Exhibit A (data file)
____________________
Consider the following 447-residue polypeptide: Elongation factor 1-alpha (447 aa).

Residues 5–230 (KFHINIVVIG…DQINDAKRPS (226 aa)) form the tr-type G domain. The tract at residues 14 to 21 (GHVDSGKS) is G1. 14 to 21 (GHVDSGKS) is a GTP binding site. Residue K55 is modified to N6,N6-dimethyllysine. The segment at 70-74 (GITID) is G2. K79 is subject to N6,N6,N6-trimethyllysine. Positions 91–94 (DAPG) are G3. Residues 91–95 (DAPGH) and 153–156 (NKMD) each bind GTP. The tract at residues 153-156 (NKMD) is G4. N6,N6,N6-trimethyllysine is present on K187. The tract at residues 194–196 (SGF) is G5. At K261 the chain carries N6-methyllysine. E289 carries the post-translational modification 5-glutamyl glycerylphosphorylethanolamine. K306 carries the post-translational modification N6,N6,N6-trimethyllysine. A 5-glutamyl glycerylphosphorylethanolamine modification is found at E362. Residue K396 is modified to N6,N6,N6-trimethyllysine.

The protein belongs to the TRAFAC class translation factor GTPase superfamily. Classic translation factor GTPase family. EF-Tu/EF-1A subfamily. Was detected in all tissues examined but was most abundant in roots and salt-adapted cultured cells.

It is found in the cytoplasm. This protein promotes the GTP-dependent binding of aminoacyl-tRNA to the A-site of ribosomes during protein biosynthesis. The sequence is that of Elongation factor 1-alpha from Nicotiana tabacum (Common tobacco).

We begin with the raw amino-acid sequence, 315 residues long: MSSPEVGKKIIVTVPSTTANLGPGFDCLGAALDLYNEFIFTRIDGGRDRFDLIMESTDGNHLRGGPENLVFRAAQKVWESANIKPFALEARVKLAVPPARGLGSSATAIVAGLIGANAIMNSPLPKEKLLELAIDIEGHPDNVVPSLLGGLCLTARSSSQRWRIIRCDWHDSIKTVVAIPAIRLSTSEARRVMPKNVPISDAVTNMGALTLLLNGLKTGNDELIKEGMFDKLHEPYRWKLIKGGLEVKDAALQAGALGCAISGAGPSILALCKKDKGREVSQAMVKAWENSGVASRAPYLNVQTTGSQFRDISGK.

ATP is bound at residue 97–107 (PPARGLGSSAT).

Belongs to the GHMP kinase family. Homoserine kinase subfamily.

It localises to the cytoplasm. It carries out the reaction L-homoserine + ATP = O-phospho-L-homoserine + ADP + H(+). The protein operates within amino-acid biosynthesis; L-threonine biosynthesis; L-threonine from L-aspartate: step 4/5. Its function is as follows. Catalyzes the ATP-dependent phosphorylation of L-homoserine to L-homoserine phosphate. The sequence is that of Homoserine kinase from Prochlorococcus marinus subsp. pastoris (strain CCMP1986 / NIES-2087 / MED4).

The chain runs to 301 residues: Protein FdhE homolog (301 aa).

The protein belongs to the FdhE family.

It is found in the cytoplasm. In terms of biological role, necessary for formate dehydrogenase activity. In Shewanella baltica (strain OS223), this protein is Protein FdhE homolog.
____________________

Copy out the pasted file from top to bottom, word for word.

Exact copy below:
Consider the following 447-residue polypeptide: Elongation factor 1-alpha (447 aa).

Residues 5–230 (KFHINIVVIG…DQINDAKRPS (226 aa)) form the tr-type G domain. The tract at residues 14 to 21 (GHVDSGKS) is G1. 14 to 21 (GHVDSGKS) is a GTP binding site. Residue K55 is modified to N6,N6-dimethyllysine. The segment at 70-74 (GITID) is G2. K79 is subject to N6,N6,N6-trimethyllysine. Positions 91–94 (DAPG) are G3. Residues 91–95 (DAPGH) and 153–156 (NKMD) each bind GTP. The tract at residues 153-156 (NKMD) is G4. N6,N6,N6-trimethyllysine is present on K187. The tract at residues 194–196 (SGF) is G5. At K261 the chain carries N6-methyllysine. E289 carries the post-translational modification 5-glutamyl glycerylphosphorylethanolamine. K306 carries the post-translational modification N6,N6,N6-trimethyllysine. A 5-glutamyl glycerylphosphorylethanolamine modification is found at E362. Residue K396 is modified to N6,N6,N6-trimethyllysine.

The protein belongs to the TRAFAC class translation factor GTPase superfamily. Classic translation factor GTPase family. EF-Tu/EF-1A subfamily. Was detected in all tissues examined but was most abundant in roots and salt-adapted cultured cells.

It is found in the cytoplasm. This protein promotes the GTP-dependent binding of aminoacyl-tRNA to the A-site of ribosomes during protein biosynthesis. The sequence is that of Elongation factor 1-alpha from Nicotiana tabacum (Common tobacco).

We begin with the raw amino-acid sequence, 315 residues long: MSSPEVGKKIIVTVPSTTANLGPGFDCLGAALDLYNEFIFTRIDGGRDRFDLIMESTDGNHLRGGPENLVFRAAQKVWESANIKPFALEARVKLAVPPARGLGSSATAIVAGLIGANAIMNSPLPKEKLLELAIDIEGHPDNVVPSLLGGLCLTARSSSQRWRIIRCDWHDSIKTVVAIPAIRLSTSEARRVMPKNVPISDAVTNMGALTLLLNGLKTGNDELIKEGMFDKLHEPYRWKLIKGGLEVKDAALQAGALGCAISGAGPSILALCKKDKGREVSQAMVKAWENSGVASRAPYLNVQTTGSQFRDISGK.

ATP is bound at residue 97–107 (PPARGLGSSAT).

Belongs to the GHMP kinase family. Homoserine kinase subfamily.

It localises to the cytoplasm. It carries out the reaction L-homoserine + ATP = O-phospho-L-homoserine + ADP + H(+). The protein operates within amino-acid biosynthesis; L-threonine biosynthesis; L-threonine from L-aspartate: step 4/5. Its function is as follows. Catalyzes the ATP-dependent phosphorylation of L-homoserine to L-homoserine phosphate. The sequence is that of Homoserine kinase from Prochlorococcus marinus subsp. pastoris (strain CCMP1986 / NIES-2087 / MED4).

The chain runs to 301 residues: Protein FdhE homolog (301 aa).

The protein belongs to the FdhE family.

It is found in the cytoplasm. In terms of biological role, necessary for formate dehydrogenase activity. In Shewanella baltica (strain OS223), this protein is Protein FdhE homolog.